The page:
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Repair of Orthodontically-Induced Tooth Root Resorption by Ultrasound

2014-07-23 21:30:22 | BioPortfolio

Summary

Tooth-root resorption, also known as shortening or erosion,(TRR) is one of the adverse outcomes of dental trauma, orthodontic tooth movement and dental replantation/transplantation. Orthodontically induced inflammatory root resorption (OIIRR) is somewhat different from other types of TRR. The treatment protocol of teeth diagnosed with severe OIIRR or other forms of TRR always involves root canal treatment or extraction of these teeth in severe cases and prosthetic replacement. Sometimes teeth with minor TRR may stay for an extended period of time with compromised bite functions. Although several trials have been proposed to minimize or prevent TRR or OIIRR, none is capable of being used in clinical situation to treat TRR or OIIRR in humans except for Low Intensity Pulsed Ultrasound (LIPUS). However, research examining the use of LIPUS to treat OIIRR has been limited to simple orthodontic tooth tipping. In reality, tooth movement is a combination of different types of tooth movements, namely tipping, bodily, rotational, torque, intrusion and extrusion tooth movements. However, the literature have pointed out that torque tooth movement, especially when the root apices are torques against cortical plates of bone produces the most dramatic type of tooth root resorption with poor prognosis. Our long-term goal is to develop a standard protocol for treating severe tooth root resorption with poor prognosis in humans, regardless of origin. Our preliminary data demonstrates that LIPUS can produce healing of OIIRR in humans after simple tipping movement, this was confirmed by an in-vitro study on isolated cementoblasts. The objective of the present proposal is to evaluate the effect of different treatment protocols of LIPUS on the healing process of orthodontically induced tooth-root resorption due to torque (Complex)type of tooth movement in humans.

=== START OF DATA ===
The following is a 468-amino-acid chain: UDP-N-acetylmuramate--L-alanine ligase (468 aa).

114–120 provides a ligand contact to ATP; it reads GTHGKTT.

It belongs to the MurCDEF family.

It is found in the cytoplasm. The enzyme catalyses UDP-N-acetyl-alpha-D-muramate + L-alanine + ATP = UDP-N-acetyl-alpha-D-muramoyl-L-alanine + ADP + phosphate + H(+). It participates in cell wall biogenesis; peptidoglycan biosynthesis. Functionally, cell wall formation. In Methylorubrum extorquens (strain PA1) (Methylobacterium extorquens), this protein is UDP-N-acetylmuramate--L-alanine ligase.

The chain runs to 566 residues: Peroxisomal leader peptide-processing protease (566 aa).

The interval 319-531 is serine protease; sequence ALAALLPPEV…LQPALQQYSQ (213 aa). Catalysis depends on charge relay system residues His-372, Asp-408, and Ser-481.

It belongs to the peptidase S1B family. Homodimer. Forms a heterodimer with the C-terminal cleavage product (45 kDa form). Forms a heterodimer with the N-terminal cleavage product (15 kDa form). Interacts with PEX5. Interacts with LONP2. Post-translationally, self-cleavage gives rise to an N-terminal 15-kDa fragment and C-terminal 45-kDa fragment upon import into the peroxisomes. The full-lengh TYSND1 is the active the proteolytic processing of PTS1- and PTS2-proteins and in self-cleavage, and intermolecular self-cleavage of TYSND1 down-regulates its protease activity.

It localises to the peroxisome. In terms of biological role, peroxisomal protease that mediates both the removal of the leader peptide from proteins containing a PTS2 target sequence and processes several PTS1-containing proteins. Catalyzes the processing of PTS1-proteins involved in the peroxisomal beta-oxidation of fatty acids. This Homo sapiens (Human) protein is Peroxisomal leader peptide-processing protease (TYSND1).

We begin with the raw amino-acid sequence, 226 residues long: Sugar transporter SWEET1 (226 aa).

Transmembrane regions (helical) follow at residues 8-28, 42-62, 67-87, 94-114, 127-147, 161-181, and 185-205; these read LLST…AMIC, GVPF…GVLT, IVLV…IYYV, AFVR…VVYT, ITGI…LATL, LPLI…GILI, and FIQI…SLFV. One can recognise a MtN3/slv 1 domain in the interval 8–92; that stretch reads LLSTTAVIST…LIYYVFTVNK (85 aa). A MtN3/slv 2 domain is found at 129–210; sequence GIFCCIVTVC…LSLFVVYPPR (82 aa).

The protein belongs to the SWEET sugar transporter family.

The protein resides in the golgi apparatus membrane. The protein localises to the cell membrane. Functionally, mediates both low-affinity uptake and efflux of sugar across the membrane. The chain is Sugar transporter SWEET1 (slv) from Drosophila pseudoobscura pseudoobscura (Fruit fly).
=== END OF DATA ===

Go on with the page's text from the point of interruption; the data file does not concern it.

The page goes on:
The study Hypotheses are (I) LIPUS treatment for 20 minutes per day for 4 weeks will be effective in repairing OIIRR due to torque tooth movement.

(II) The stimulatory effect of LIPUS to repair OIIRR due to torque tooth movement than LIPUS treatment is dose and time dependent.

Description